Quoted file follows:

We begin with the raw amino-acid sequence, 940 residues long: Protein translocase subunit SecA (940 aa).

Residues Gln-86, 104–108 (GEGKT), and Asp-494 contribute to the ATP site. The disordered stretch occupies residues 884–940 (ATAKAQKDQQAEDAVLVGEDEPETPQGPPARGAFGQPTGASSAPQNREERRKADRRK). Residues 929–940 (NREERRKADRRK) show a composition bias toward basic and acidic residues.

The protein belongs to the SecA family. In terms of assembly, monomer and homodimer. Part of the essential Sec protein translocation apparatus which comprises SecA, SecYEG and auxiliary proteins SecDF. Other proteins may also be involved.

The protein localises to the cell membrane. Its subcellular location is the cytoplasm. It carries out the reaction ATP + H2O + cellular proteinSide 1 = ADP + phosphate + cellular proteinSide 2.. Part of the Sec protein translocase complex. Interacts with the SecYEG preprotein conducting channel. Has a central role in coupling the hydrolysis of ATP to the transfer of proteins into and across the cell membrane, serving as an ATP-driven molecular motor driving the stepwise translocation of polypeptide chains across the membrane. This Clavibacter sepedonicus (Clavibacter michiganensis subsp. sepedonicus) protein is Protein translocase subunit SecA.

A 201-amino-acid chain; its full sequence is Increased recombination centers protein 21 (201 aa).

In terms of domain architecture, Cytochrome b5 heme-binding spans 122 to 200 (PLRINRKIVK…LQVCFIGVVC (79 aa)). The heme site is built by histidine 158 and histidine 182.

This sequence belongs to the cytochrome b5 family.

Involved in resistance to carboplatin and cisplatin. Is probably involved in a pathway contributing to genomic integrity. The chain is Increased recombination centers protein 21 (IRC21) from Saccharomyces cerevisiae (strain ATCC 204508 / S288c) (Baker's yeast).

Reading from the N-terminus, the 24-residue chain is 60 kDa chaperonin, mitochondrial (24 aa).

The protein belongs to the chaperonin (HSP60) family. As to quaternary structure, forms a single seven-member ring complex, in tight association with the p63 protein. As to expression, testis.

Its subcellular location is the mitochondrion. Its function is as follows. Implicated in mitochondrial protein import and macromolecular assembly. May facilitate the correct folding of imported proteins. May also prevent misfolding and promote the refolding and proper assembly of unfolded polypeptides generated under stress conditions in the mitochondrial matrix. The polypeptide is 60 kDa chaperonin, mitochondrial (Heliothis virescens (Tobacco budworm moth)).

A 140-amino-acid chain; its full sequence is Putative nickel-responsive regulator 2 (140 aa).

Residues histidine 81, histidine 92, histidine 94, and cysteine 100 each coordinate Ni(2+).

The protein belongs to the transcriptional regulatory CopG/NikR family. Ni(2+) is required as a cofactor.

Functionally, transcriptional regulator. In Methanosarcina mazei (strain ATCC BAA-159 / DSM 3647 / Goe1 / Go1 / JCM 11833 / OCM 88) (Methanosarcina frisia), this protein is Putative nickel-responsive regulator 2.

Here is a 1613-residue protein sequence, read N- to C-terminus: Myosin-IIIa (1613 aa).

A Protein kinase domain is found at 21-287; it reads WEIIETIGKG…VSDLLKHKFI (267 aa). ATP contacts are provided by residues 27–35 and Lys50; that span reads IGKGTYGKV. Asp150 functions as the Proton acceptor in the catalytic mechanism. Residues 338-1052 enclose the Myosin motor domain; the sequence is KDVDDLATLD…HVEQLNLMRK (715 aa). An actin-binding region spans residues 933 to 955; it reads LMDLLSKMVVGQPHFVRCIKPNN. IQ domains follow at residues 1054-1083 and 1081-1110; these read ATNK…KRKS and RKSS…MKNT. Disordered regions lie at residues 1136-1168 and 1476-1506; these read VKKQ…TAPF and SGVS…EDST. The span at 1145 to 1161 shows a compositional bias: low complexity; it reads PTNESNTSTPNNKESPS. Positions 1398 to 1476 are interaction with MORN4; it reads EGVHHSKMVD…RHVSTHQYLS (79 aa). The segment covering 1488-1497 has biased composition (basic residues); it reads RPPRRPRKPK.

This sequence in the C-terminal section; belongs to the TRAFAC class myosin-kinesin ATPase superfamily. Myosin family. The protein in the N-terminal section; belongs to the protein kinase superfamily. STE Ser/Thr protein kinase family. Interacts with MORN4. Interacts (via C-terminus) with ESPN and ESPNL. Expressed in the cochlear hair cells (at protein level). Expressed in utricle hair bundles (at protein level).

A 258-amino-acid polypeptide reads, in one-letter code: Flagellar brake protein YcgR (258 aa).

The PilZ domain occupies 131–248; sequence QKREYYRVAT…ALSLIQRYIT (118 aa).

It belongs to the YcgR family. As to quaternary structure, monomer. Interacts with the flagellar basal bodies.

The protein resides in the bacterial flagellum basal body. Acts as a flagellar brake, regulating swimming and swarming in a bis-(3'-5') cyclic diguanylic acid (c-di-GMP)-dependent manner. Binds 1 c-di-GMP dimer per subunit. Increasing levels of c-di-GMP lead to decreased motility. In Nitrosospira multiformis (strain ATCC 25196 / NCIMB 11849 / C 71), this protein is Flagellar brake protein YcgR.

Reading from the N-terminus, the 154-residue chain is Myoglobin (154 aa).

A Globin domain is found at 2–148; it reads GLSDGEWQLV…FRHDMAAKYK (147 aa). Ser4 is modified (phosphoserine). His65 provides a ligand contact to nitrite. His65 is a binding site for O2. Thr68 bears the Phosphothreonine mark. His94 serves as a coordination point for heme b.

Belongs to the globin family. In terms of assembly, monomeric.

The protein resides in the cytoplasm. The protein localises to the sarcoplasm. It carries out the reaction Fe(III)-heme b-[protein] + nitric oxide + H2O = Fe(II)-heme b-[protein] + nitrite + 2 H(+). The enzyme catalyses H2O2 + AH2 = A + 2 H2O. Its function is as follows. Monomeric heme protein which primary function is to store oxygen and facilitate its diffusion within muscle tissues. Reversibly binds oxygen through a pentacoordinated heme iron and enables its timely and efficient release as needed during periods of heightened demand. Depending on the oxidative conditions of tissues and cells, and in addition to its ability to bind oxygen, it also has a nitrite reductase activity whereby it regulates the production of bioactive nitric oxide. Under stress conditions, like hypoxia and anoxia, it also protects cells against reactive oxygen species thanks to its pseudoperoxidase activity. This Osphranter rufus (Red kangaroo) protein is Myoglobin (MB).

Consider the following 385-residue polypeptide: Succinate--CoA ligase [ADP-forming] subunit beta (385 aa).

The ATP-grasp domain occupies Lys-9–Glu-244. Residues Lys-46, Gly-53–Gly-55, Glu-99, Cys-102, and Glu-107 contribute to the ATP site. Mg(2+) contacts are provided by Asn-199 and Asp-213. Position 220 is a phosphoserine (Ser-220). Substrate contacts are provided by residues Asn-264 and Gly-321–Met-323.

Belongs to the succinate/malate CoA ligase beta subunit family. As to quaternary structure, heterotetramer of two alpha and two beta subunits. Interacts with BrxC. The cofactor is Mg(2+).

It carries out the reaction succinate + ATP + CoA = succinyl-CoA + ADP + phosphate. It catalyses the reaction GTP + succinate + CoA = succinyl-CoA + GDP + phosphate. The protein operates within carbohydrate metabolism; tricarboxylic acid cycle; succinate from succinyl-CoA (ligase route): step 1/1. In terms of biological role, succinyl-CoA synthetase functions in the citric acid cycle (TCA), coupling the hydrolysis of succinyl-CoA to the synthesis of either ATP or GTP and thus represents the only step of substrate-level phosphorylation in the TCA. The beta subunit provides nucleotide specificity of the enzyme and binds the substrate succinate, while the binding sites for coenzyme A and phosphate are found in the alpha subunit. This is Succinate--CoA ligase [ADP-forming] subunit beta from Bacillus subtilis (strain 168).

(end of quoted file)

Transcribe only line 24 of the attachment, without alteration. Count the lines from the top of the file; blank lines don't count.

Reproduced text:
A Globin domain is found at 2–148; it reads GLSDGEWQLV…FRHDMAAKYK (147 aa). Ser4 is modified (phosphoserine). His65 provides a ligand contact to nitrite. His65 is a binding site for O2. Thr68 bears the Phosphothreonine mark. His94 serves as a coordination point for heme b.